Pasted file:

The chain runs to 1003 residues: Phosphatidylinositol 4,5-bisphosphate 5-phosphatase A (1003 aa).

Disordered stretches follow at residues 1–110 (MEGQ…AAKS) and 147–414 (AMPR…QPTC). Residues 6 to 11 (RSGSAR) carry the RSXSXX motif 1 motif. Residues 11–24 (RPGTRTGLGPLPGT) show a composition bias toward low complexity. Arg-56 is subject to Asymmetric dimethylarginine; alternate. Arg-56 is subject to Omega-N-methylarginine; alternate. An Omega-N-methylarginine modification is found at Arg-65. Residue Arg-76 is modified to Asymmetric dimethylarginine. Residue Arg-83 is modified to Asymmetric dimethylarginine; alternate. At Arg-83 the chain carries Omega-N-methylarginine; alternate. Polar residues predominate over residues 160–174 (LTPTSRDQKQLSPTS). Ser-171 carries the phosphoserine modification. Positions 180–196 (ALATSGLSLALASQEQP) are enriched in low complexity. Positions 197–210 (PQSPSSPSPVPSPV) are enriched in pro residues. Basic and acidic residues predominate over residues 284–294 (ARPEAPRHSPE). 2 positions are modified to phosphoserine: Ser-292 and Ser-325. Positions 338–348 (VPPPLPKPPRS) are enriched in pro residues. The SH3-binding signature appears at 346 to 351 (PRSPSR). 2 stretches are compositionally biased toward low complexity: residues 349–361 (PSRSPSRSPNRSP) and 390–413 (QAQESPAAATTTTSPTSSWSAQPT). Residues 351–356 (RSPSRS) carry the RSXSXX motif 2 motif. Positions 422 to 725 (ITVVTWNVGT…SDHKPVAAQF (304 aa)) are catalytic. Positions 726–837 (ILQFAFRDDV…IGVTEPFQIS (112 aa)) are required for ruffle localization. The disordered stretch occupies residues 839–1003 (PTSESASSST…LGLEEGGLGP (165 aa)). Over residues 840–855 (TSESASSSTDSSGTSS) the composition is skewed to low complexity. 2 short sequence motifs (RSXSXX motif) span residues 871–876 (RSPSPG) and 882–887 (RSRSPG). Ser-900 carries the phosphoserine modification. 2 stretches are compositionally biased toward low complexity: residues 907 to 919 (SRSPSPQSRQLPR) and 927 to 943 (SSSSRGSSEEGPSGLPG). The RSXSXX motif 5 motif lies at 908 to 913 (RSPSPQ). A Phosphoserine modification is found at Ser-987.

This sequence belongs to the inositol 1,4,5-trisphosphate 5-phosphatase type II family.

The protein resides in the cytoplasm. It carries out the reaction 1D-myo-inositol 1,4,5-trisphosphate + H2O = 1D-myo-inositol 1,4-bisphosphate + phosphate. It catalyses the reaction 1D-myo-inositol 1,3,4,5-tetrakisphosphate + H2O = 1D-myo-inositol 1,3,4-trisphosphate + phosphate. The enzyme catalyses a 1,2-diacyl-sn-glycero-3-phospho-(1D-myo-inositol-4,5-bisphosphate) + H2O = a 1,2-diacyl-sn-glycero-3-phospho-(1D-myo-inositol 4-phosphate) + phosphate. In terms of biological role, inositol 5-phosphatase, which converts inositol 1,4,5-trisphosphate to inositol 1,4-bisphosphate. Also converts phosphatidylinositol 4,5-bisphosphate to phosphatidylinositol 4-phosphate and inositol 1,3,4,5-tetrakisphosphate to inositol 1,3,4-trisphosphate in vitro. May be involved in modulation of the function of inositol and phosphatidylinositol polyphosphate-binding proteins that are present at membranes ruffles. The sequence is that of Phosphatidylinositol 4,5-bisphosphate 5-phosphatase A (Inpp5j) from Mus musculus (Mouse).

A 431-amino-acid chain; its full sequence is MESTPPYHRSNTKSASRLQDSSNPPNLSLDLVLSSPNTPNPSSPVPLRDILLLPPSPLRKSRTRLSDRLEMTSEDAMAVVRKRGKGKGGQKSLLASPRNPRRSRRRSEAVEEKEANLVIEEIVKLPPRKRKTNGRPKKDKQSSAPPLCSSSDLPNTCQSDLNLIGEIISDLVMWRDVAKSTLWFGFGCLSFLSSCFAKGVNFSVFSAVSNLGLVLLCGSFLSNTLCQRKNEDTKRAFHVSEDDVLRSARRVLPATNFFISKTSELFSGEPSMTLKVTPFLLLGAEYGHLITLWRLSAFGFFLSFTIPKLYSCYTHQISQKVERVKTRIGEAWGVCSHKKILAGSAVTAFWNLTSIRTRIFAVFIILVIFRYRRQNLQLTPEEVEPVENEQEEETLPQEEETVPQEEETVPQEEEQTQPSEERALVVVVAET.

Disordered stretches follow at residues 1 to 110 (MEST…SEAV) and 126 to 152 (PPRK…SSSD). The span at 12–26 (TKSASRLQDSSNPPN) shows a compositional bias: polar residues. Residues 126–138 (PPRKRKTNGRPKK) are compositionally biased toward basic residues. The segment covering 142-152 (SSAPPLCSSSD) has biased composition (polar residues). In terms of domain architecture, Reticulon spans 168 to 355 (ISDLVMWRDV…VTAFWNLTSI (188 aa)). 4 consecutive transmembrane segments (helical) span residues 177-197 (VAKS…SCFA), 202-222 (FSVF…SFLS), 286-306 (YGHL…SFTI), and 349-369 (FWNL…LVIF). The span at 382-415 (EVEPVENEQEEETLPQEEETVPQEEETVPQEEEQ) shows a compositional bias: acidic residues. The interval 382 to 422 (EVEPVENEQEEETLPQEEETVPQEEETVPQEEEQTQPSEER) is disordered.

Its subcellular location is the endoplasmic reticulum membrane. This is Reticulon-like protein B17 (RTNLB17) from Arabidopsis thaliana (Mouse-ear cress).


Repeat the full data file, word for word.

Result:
The chain runs to 1003 residues: Phosphatidylinositol 4,5-bisphosphate 5-phosphatase A (1003 aa).

Disordered stretches follow at residues 1–110 (MEGQ…AAKS) and 147–414 (AMPR…QPTC). Residues 6 to 11 (RSGSAR) carry the RSXSXX motif 1 motif. Residues 11–24 (RPGTRTGLGPLPGT) show a composition bias toward low complexity. Arg-56 is subject to Asymmetric dimethylarginine; alternate. Arg-56 is subject to Omega-N-methylarginine; alternate. An Omega-N-methylarginine modification is found at Arg-65. Residue Arg-76 is modified to Asymmetric dimethylarginine. Residue Arg-83 is modified to Asymmetric dimethylarginine; alternate. At Arg-83 the chain carries Omega-N-methylarginine; alternate. Polar residues predominate over residues 160–174 (LTPTSRDQKQLSPTS). Ser-171 carries the phosphoserine modification. Positions 180–196 (ALATSGLSLALASQEQP) are enriched in low complexity. Positions 197–210 (PQSPSSPSPVPSPV) are enriched in pro residues. Basic and acidic residues predominate over residues 284–294 (ARPEAPRHSPE). 2 positions are modified to phosphoserine: Ser-292 and Ser-325. Positions 338–348 (VPPPLPKPPRS) are enriched in pro residues. The SH3-binding signature appears at 346 to 351 (PRSPSR). 2 stretches are compositionally biased toward low complexity: residues 349–361 (PSRSPSRSPNRSP) and 390–413 (QAQESPAAATTTTSPTSSWSAQPT). Residues 351–356 (RSPSRS) carry the RSXSXX motif 2 motif. Positions 422 to 725 (ITVVTWNVGT…SDHKPVAAQF (304 aa)) are catalytic. Positions 726–837 (ILQFAFRDDV…IGVTEPFQIS (112 aa)) are required for ruffle localization. The disordered stretch occupies residues 839–1003 (PTSESASSST…LGLEEGGLGP (165 aa)). Over residues 840–855 (TSESASSSTDSSGTSS) the composition is skewed to low complexity. 2 short sequence motifs (RSXSXX motif) span residues 871–876 (RSPSPG) and 882–887 (RSRSPG). Ser-900 carries the phosphoserine modification. 2 stretches are compositionally biased toward low complexity: residues 907 to 919 (SRSPSPQSRQLPR) and 927 to 943 (SSSSRGSSEEGPSGLPG). The RSXSXX motif 5 motif lies at 908 to 913 (RSPSPQ). A Phosphoserine modification is found at Ser-987.

This sequence belongs to the inositol 1,4,5-trisphosphate 5-phosphatase type II family.

The protein resides in the cytoplasm. It carries out the reaction 1D-myo-inositol 1,4,5-trisphosphate + H2O = 1D-myo-inositol 1,4-bisphosphate + phosphate. It catalyses the reaction 1D-myo-inositol 1,3,4,5-tetrakisphosphate + H2O = 1D-myo-inositol 1,3,4-trisphosphate + phosphate. The enzyme catalyses a 1,2-diacyl-sn-glycero-3-phospho-(1D-myo-inositol-4,5-bisphosphate) + H2O = a 1,2-diacyl-sn-glycero-3-phospho-(1D-myo-inositol 4-phosphate) + phosphate. In terms of biological role, inositol 5-phosphatase, which converts inositol 1,4,5-trisphosphate to inositol 1,4-bisphosphate. Also converts phosphatidylinositol 4,5-bisphosphate to phosphatidylinositol 4-phosphate and inositol 1,3,4,5-tetrakisphosphate to inositol 1,3,4-trisphosphate in vitro. May be involved in modulation of the function of inositol and phosphatidylinositol polyphosphate-binding proteins that are present at membranes ruffles. The sequence is that of Phosphatidylinositol 4,5-bisphosphate 5-phosphatase A (Inpp5j) from Mus musculus (Mouse).

A 431-amino-acid chain; its full sequence is MESTPPYHRSNTKSASRLQDSSNPPNLSLDLVLSSPNTPNPSSPVPLRDILLLPPSPLRKSRTRLSDRLEMTSEDAMAVVRKRGKGKGGQKSLLASPRNPRRSRRRSEAVEEKEANLVIEEIVKLPPRKRKTNGRPKKDKQSSAPPLCSSSDLPNTCQSDLNLIGEIISDLVMWRDVAKSTLWFGFGCLSFLSSCFAKGVNFSVFSAVSNLGLVLLCGSFLSNTLCQRKNEDTKRAFHVSEDDVLRSARRVLPATNFFISKTSELFSGEPSMTLKVTPFLLLGAEYGHLITLWRLSAFGFFLSFTIPKLYSCYTHQISQKVERVKTRIGEAWGVCSHKKILAGSAVTAFWNLTSIRTRIFAVFIILVIFRYRRQNLQLTPEEVEPVENEQEEETLPQEEETVPQEEETVPQEEEQTQPSEERALVVVVAET.

Disordered stretches follow at residues 1 to 110 (MEST…SEAV) and 126 to 152 (PPRK…SSSD). The span at 12–26 (TKSASRLQDSSNPPN) shows a compositional bias: polar residues. Residues 126–138 (PPRKRKTNGRPKK) are compositionally biased toward basic residues. The segment covering 142-152 (SSAPPLCSSSD) has biased composition (polar residues). In terms of domain architecture, Reticulon spans 168 to 355 (ISDLVMWRDV…VTAFWNLTSI (188 aa)). 4 consecutive transmembrane segments (helical) span residues 177-197 (VAKS…SCFA), 202-222 (FSVF…SFLS), 286-306 (YGHL…SFTI), and 349-369 (FWNL…LVIF). The span at 382-415 (EVEPVENEQEEETLPQEEETVPQEEETVPQEEEQ) shows a compositional bias: acidic residues. The interval 382 to 422 (EVEPVENEQEEETLPQEEETVPQEEETVPQEEEQTQPSEER) is disordered.

Its subcellular location is the endoplasmic reticulum membrane. This is Reticulon-like protein B17 (RTNLB17) from Arabidopsis thaliana (Mouse-ear cress).